A Boy Suffering Chronic Pain for 3 Years Finally Receives Correct Diagnosis from ChatGPT

The young boy dealt with chronic pain for years, forcing his mother to take him to see 17 specialists, none of whom could diagnose him

A mother has revealed how her son's three years of chronic pain and countless visits to medical specialists was finally solved after her prompts in ChatGPT unearthed the correct diagnosis.

During the COVID-19 lockdown, as reported by Today, Courtney, who didn't reveal her last name, purchased a bounce house to keep her young children entertained. Shortly after, her then-4-year-old son, Alex, began experiencing pain, with the family nanny informing Courtney, “I have to give [Alex] Motrin every day, or he has these gigantic meltdowns,” according to the outlet.

Courtney reportedly first took her son to the dentist when he started chewing things, with his parents concerned he was having issues with his molars or cavities.

<p>Didem Mente/Anadolu Agency via Getty</p>

Didem Mente/Anadolu Agency via Getty

This dentist appointment kicked off three years of visits with 17 different doctors in all manner of specialty fields.

Related: Mom Noticed Her Toddler Was Acting Strange. Days Later, She Found Out It Was Stage 4 Cancer (Exclusive)

<p>Getty</p> A mother who could not find a medical diagnosis for her son's (not pictured) chronic pain finally found the answer by using ChatGPT.


A mother who could not find a medical diagnosis for her son's (not pictured) chronic pain finally found the answer by using ChatGPT.

“Our sweet personality ... (child) is dissolving into this tantrum-ing crazy person that didn’t exist the rest of the time,” Courtney told Today.

The dentist suggested Alex see an orthodontist specializing in airway obstruction. While the orthodontist identified that Alex’s palate was too small for his mouth, making it tougher for him to breathe at night, the expander she placed in his palate only helped briefly.

“Everything was better for a little bit,” Courtney remembered. “We thought we were in the home stretch.”

A short time later, Courtney noticed her son had stopped growing. They reportedly visited a pediatrician, who suggested the pandemic had impacted Alex's growth, referring him to physical therapy due to imbalances between his left and right sides.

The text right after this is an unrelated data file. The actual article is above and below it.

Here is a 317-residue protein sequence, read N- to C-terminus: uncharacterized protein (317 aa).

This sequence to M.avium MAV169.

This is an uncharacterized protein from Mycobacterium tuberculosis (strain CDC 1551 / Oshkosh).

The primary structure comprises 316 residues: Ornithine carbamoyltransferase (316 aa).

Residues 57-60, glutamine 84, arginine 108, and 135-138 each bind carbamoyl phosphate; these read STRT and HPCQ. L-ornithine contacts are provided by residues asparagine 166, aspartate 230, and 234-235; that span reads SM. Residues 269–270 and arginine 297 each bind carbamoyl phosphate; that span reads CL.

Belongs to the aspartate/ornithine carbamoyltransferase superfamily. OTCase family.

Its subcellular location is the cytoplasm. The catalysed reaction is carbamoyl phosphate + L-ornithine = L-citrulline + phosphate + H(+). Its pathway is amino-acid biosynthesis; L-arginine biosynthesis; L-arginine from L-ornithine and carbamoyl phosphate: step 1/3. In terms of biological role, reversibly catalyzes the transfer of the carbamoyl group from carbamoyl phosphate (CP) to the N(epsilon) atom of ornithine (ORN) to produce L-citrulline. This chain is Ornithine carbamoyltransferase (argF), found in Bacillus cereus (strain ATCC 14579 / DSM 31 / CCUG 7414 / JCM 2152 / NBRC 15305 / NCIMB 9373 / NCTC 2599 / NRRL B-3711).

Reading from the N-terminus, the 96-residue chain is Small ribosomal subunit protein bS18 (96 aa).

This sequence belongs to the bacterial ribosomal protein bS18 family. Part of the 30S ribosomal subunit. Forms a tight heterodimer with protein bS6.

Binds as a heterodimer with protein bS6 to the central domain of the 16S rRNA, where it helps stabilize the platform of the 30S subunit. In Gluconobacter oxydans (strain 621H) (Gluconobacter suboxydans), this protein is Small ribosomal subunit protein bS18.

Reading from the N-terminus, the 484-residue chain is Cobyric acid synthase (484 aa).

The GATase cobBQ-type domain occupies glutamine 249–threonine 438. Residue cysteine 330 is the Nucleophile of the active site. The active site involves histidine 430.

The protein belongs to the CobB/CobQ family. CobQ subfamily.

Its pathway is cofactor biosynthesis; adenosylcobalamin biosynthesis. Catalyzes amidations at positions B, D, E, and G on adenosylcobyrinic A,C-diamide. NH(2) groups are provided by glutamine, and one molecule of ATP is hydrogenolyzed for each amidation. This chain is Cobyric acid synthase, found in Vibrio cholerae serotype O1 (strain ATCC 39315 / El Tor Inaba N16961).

Around the time he was due to start physical therapy, Alex had been experiencing headaches, with a visit to a neurologist determining the youngster had migraines. He also saw an ear, nose, and throat specialist to see if his sleep problems were due to his sinus cavities.

Never miss a story — sign up for PEOPLE's free daily newsletter to stay up-to-date on the best of what PEOPLE has to offer, from juicy celebrity news to compelling human interest stories. 

“We saw so many doctors. We ended up in the ER at one point. I kept pushing,” Courtney told the outlet.

“Nobody’s willing to solve for the greater problem,” she added. “Nobody will even give you a clue about what the diagnosis could be.”

Frustrated Courtney was at the end of her rope when she said she made an account with the AI-powered bot program ChatGPT to share her son's symptoms and the information she had gathered from his prior magnetic resonance imaging.

“I went line by line of everything that was in his (MRI notes) and plugged it into ChatGPT,” she said. “I put the note in there about ... how he wouldn’t sit crisscross applesauce. To me, that was a huge trigger (that) a structural thing could be wrong.”

When ChatGPT suggested Alex was suffering from tethered cord syndrome, "it made a lot of sense," his mother admitted.

According to the American Association of Neurological Surgeons, tethered spinal cord syndrome is a neurologic disorder caused by tissue attachments that limit the movement of the spinal cord within the spinal column. These attachments cause an abnormal stretching of the spinal cord.

Related: ChatGPT Officiates Colorado Wedding: 'We Are Honored and Grateful,' Says Bot

With this information provided by ChatGPT, Courtney found a Facebook group for families of children with tethered cord syndrome and was able to schedule an appointment with a neurosurgeon who examined Alex's MRI images and knew exactly what was wrong.

“She said point blank, ‘Here’s occula spinal bifida, and here’s where the spine is tethered,' ” Courtney recalled.

When Alex was finally diagnosed, Courtney said she experienced "every emotion in the book, relief, validated, excitement for his future."

Following his diagnosis, Alex underwent surgery to fix his tethered cord syndrome, and while he is still recovering, Courtney said sharing his story may help other parents facing similar struggles, insisting that “you have to be your kid’s advocate.”

For more People news, make sure to sign up for our newsletter!

Read the original article on People.